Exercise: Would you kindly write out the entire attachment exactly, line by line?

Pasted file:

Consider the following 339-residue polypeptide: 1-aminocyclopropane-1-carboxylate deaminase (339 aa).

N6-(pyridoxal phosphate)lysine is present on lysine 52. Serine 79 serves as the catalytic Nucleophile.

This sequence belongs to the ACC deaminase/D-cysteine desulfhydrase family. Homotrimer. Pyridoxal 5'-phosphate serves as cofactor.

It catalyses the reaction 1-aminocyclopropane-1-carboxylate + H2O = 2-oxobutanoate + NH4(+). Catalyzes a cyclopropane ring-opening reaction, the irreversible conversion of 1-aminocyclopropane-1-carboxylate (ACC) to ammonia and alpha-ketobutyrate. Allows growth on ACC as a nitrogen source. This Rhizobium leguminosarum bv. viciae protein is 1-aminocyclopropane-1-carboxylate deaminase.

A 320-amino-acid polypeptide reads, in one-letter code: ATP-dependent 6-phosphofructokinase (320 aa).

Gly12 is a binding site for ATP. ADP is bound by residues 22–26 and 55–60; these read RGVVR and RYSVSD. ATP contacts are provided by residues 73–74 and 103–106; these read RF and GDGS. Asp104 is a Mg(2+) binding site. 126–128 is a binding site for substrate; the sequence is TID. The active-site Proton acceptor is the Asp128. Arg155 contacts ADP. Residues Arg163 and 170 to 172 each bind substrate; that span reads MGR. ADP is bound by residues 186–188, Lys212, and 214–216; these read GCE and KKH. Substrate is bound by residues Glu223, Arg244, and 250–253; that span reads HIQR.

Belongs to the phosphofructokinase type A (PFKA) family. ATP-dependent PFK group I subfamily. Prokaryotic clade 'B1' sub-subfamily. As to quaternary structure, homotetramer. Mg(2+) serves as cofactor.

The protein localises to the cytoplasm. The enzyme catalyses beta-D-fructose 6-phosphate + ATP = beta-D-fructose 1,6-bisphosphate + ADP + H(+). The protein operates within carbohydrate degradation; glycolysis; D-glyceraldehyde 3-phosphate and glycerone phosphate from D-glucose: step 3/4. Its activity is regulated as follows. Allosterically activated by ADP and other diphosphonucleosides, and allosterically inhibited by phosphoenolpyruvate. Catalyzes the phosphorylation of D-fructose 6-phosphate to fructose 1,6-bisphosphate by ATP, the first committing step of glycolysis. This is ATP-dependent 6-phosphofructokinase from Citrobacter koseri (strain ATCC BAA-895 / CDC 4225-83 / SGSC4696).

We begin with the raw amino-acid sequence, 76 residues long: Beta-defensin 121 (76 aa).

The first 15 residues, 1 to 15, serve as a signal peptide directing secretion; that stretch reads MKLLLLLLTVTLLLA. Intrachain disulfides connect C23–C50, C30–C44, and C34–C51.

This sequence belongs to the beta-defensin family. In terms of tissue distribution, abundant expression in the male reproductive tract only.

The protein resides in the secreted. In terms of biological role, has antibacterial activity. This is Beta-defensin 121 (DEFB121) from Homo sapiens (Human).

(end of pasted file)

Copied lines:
Consider the following 339-residue polypeptide: 1-aminocyclopropane-1-carboxylate deaminase (339 aa).

N6-(pyridoxal phosphate)lysine is present on lysine 52. Serine 79 serves as the catalytic Nucleophile.

This sequence belongs to the ACC deaminase/D-cysteine desulfhydrase family. Homotrimer. Pyridoxal 5'-phosphate serves as cofactor.

It catalyses the reaction 1-aminocyclopropane-1-carboxylate + H2O = 2-oxobutanoate + NH4(+). Catalyzes a cyclopropane ring-opening reaction, the irreversible conversion of 1-aminocyclopropane-1-carboxylate (ACC) to ammonia and alpha-ketobutyrate. Allows growth on ACC as a nitrogen source. This Rhizobium leguminosarum bv. viciae protein is 1-aminocyclopropane-1-carboxylate deaminase.

A 320-amino-acid polypeptide reads, in one-letter code: ATP-dependent 6-phosphofructokinase (320 aa).

Gly12 is a binding site for ATP. ADP is bound by residues 22–26 and 55–60; these read RGVVR and RYSVSD. ATP contacts are provided by residues 73–74 and 103–106; these read RF and GDGS. Asp104 is a Mg(2+) binding site. 126–128 is a binding site for substrate; the sequence is TID. The active-site Proton acceptor is the Asp128. Arg155 contacts ADP. Residues Arg163 and 170 to 172 each bind substrate; that span reads MGR. ADP is bound by residues 186–188, Lys212, and 214–216; these read GCE and KKH. Substrate is bound by residues Glu223, Arg244, and 250–253; that span reads HIQR.

Belongs to the phosphofructokinase type A (PFKA) family. ATP-dependent PFK group I subfamily. Prokaryotic clade 'B1' sub-subfamily. As to quaternary structure, homotetramer. Mg(2+) serves as cofactor.

The protein localises to the cytoplasm. The enzyme catalyses beta-D-fructose 6-phosphate + ATP = beta-D-fructose 1,6-bisphosphate + ADP + H(+). The protein operates within carbohydrate degradation; glycolysis; D-glyceraldehyde 3-phosphate and glycerone phosphate from D-glucose: step 3/4. Its activity is regulated as follows. Allosterically activated by ADP and other diphosphonucleosides, and allosterically inhibited by phosphoenolpyruvate. Catalyzes the phosphorylation of D-fructose 6-phosphate to fructose 1,6-bisphosphate by ATP, the first committing step of glycolysis. This is ATP-dependent 6-phosphofructokinase from Citrobacter koseri (strain ATCC BAA-895 / CDC 4225-83 / SGSC4696).

We begin with the raw amino-acid sequence, 76 residues long: Beta-defensin 121 (76 aa).

The first 15 residues, 1 to 15, serve as a signal peptide directing secretion; that stretch reads MKLLLLLLTVTLLLA. Intrachain disulfides connect C23–C50, C30–C44, and C34–C51.

This sequence belongs to the beta-defensin family. In terms of tissue distribution, abundant expression in the male reproductive tract only.

The protein resides in the secreted. In terms of biological role, has antibacterial activity. This is Beta-defensin 121 (DEFB121) from Homo sapiens (Human).